Writer Sam Adams has an interesting perspective on Netflix’s recent rate hikes and the unintended consequences of pushing users away from discs-by-mail and towards streaming.
“As critic and historian Dave Kehr is often moved to point out, the prevailing myth that ‘everything is on DVD’ is hilariously wrong. Every time a new technology takes over, a chunk of film history gets left behind. Movies that were mainstays of undergraduate film classes have been marginalized as colleges and universities zero out rental budgets and build new classrooms that only allow for projection from digital sources.”
I actually don’t quite agree that some film history is lost “every time” there’s a technological shift, or at least I don’t agree that it’s quite that simple. The advent of home video resulted in an explosion of movie availability, and I have greater access to films today than ever before. But it’s also true that not every film on a reel made it to VHS, and not every one of those made it to DVD, etc. In this argument, it’s important to weigh the benefits of availability as well as the lost inventory.
Still, I think Adams is essentially correct in his assertion that with this specific shift, from discs to on demand services, there is a very real danger of losing a nontrivial subset of the films once available on disc. As he argues:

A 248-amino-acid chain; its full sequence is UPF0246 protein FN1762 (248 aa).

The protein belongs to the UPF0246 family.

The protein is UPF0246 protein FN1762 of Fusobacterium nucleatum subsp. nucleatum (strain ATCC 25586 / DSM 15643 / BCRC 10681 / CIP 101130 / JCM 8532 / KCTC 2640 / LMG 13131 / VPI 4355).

“The services offering access to a bottomless library of content continue to multiply, but for myriad reasons ranging from licensing restrictions to tangled chains of custody, these services are critically flawed.”
It seems inevitable that most of our entertainment media will soon be accessed primarily via subscription or via on demand purchases — via Netflix, Spotify and Kindle — and that it’s not a safe bet to assume that everything that was available to us in physical form will be available to us as bits.
Read full article here.
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